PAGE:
Legal Protection for a 401(k) vs. IRA

IRAs and 401(k) accounts protect income saved for retirement.

IRAs and 401(k) accounts protect income saved for retirement.

According to Fidelity Investments, the typical American needs to save at least 8 times his salary to retire comfortably. Workers sock away money in individual retirement accounts and 401(k) plans to help reach that goal. Both plans offer some legal protection from taxes and can shield retirement money from being used to pay off creditors in bankruptcy.

Bankruptcy Protection

If you ever have to declare bankruptcy, the money you've saved in IRAs and 401(k) accounts may be protected from creditors, thanks to the Bankruptcy Abuse Prevention and Consumer Protection Act of 2005. Before this federal law, 401(k) funds were shielded from bankruptcy, but IRA savings could be taken to pay off debts. While there's still no limit on the amount of money you can keep in a 401(k) if you declare bankruptcy, IRAs are now protected up to $1 million.

401(k) Tax Treatment

Contributions to a 401(k) are considered "deferred wages," which means they are not treated as taxable income when they go into the plan. However, they are subject to withholding for Social Security and Medicare taxes. You pay income taxes on the money as you siphon it from the account in retirement. Contributions to a 401(k) are capped at $17,500 a year, as of 2013.

IRAs and Taxes

Roth IRA contributions are made with after-tax money. Therefore, withdrawals from a Roth during retirement, including your contributions and investment gains, are usually not considered taxable. Contributions to a traditional IRA are made pretax. You can generally deduct these from your taxable income for the year you made them. Uncle Sam takes his share when you withdraw the money in retirement. As of 2013, IRA contributions are limited to $5,500.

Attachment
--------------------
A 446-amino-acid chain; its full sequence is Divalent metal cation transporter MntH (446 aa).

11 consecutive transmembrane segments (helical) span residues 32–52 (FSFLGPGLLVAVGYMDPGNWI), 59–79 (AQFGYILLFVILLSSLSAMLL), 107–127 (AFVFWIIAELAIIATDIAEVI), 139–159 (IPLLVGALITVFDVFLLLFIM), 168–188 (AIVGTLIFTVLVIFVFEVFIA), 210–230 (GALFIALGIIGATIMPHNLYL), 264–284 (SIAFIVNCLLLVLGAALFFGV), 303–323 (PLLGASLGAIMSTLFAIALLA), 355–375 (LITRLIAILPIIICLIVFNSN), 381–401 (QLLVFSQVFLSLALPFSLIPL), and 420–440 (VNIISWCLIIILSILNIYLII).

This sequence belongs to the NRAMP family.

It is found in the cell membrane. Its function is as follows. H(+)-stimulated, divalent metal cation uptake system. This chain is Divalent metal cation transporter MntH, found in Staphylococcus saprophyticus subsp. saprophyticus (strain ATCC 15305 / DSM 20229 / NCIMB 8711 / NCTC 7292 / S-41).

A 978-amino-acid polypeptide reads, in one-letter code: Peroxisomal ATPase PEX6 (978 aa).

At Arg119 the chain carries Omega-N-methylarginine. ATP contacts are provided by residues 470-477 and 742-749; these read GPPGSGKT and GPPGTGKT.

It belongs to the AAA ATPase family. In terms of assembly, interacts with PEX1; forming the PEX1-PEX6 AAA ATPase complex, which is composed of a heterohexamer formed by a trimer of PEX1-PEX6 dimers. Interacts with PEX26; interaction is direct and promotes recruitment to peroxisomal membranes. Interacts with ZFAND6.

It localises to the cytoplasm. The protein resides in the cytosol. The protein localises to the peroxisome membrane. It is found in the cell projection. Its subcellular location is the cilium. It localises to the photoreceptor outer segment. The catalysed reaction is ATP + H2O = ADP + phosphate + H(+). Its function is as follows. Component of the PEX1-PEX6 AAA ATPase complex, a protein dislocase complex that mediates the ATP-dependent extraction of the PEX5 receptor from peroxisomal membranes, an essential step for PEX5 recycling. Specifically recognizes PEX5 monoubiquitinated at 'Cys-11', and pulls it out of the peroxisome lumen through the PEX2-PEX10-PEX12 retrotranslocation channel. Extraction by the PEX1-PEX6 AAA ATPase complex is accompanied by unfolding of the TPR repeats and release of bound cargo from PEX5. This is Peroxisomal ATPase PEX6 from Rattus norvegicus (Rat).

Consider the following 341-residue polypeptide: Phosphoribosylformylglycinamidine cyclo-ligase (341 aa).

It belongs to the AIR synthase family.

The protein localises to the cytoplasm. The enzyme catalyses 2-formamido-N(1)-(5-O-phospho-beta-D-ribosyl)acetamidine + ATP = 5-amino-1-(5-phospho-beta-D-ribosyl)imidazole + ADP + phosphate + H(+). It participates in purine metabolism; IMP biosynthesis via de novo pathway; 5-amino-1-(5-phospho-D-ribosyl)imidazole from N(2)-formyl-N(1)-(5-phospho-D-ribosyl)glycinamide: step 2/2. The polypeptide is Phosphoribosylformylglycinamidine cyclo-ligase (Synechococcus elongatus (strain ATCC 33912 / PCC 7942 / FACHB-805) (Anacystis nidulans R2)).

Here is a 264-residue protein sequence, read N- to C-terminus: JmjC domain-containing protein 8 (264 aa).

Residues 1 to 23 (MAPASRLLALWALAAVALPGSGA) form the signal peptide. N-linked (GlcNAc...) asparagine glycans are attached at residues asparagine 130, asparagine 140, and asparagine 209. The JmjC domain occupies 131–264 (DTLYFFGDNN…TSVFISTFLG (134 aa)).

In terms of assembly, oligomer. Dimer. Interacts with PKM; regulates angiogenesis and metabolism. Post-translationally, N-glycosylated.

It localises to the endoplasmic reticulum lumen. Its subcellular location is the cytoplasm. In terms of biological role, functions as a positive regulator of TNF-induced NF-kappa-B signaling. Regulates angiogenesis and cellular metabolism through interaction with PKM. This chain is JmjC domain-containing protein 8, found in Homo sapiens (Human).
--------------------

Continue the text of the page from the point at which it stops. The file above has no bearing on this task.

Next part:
Early Withdrawal Penalties

If you tap your 401(k) or traditional IRA before a certain age, you may have to shell out tax penalties. For 401(k) plans, the magic age is 55. Funds you take out before then are subject to a 10 percent early withdrawal penalty, unless an exemption applies. Plans typically allow you to make a "hardship" withdrawal without penalty for a serious financial need like paying medical expenses. Generally, you can't take out more than your contributions to the plan, so any investment gains or employer matching funds can't be siphoned off under the hardship exception. With a traditional IRA, you won't be hit with an early withdrawal penalty after 59 1/2. Until then, you can avoid the penalty if you roll an IRA distribution into another retirement account within 60 days, use the money to buy a first home, or pay college costs for you or your child.

About the Author

Adele Nicholas is a writer in Chicago. Since 2003, she has been a contributor to publications including Corporate Legal Times, and InsideCounsel magazine. Nicholas holds a Bachelor of Science in journalism from Northwestern University and a J.D. from the John Marshall Law School.

Photo Credits

  • Hemera Technologies/ Images